Some things I know I want, for damn sure, like bread. I need moola. I rent a room in my son’s apartment, and I want my own damn place. But I need more ducats for that. Hell, I want to own a home again. I’ve been a home owner twice in my life. The first time was in 1977, about two and half years before I got divorced. After the divorce, I lived in the house for another five years, then I relocated to Berkeley, so I sold the house. It was community property, so my ex and I had to split the sale price. There was a bubble then too, and it hadn’t yet burst. We had a nice chunk of cash to split between us. The second house I bought on my own in 1999. But I sold it in 2001, because my economic situation changed drastically. I sold it before facing the possibility of losing it. The housing bubble hadn’t burst yet, so I made a little cash to tide me over for awhile. I dream of a house in the country, a rural setting, where the nearest neighbor is no less than a block away. I don’t want total isolation, just space. I want to live in New Mexico. I want to return to the Southwest, where my life began. I imagine myself in my own home somewhere in New Mexico, getting up at sunrise, sitting in my backyard with a cup of coffee on a summer morning. I want to have a dog again. I miss my dog. I asked my sister to take care of her for me because when I sold my house, I couldn’t take my dog with me. She’s in good hands. My sister loves dogs. And my dog, Osita (Little Bear), grew quite fond of my brother-in-law and vice versa.
About a month ago, I dreamed I sent my manuscript of poems to the printer, and when I got them back, the book was a 4 x 5 inch booklet that looked like a second grade project. On the cover was a crayon drawing of a house, tree, and blue sky. The booklet, including the cover, was ordinary copy paper cut in half, folded over, and awkwardly stapled. I was mortified! I said, “I can’t sell these!” When I woke up, for a minute I felt a little depressed. Just for a minute. Then I laughed it off. I know I feel insecure and worried about self-publishing. I’m such a weenie.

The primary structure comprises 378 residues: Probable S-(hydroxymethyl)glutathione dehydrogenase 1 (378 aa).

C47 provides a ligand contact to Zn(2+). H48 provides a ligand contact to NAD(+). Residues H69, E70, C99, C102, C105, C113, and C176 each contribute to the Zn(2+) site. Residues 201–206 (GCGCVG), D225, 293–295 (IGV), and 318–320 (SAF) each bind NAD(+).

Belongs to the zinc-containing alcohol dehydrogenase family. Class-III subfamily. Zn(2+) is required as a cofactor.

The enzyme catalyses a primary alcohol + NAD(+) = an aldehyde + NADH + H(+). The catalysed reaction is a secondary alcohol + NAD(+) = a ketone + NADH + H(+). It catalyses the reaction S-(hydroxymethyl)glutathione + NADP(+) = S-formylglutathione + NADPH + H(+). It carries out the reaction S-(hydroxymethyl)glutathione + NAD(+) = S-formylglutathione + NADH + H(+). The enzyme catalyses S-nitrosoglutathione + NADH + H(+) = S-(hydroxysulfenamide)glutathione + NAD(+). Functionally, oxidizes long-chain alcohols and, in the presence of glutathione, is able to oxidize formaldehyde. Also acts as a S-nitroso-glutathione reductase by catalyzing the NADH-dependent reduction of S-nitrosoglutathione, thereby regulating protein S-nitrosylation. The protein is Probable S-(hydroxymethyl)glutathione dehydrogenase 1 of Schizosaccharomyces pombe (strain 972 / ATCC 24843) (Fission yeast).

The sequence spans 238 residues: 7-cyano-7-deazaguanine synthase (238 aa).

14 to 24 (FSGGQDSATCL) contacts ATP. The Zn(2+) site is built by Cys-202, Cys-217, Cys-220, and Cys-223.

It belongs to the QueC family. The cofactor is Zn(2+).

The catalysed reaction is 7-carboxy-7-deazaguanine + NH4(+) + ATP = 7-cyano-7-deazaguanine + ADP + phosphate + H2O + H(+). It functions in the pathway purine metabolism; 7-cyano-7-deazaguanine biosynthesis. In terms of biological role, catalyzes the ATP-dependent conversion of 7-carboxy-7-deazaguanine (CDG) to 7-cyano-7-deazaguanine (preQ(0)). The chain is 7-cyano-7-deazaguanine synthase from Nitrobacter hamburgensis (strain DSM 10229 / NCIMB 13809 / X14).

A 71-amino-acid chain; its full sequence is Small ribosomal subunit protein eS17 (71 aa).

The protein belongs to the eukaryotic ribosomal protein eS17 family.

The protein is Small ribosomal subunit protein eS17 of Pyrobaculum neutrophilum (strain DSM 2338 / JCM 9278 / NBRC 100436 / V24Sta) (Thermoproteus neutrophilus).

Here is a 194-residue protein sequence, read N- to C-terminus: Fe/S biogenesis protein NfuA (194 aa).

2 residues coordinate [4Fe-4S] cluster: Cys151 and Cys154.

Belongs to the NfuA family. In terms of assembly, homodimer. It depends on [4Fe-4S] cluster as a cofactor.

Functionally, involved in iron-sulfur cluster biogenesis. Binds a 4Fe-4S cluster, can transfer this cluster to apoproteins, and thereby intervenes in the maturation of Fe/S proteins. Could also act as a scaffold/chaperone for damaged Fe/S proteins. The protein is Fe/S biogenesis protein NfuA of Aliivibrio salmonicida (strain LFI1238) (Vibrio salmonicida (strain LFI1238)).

Last week I dreamed of Freddie the Freeloader again. (Muse of some of my love poems dressed in black.) This is the second time in several months Freddie is in my dreams. After 25 years?! In this dream, I walked into a room, and Freddie was there. It was an empty classroom. Freddie was the instructor. There was a blackboard, and Freddie wrote something on it. He was put off, didn’t like that I was there. Then this man shows up, like some school administrator or something, and he asked Freddie a question. It had to do with what was written on the board. Freddie stumbled and stuttered, and I realized he didn’t know the answer. I gave the administrator the information he was looking for. Freddie looked relieved because I covered for him, and he relaxed, threw his head back with an air of arrogant confidence. But he seemed to be grateful, not put off by me anymore. The administrator asked who I was, and I told him I was a writer. He looked at Freddie, and Freddie nodded his head, attesting to my statement. It surprised me that Freddie was supportive. That’s when I woke up. I had a good feeling. Not about Freddie, but about myself. I think this dream is about my wanting to be a real writer. Not a writer because I say I am, or think I am, or want to be, or try to be, but an acknowledged writer. I want to be a published. I think I have had a fear of it, a fear of being published. Now, that, my therapist and I can talk about.
Why do I write? Because I want to be a writer. I write because I feel compelled to write. I write because I like to tell stories. I write poetry because I love poetry. I write because I love literature and writers (literary writers), and I want to participate. I write to entertain myself. I write because Kerouac did. Because Dickinson did. Because Bukowski did. I write because writers write.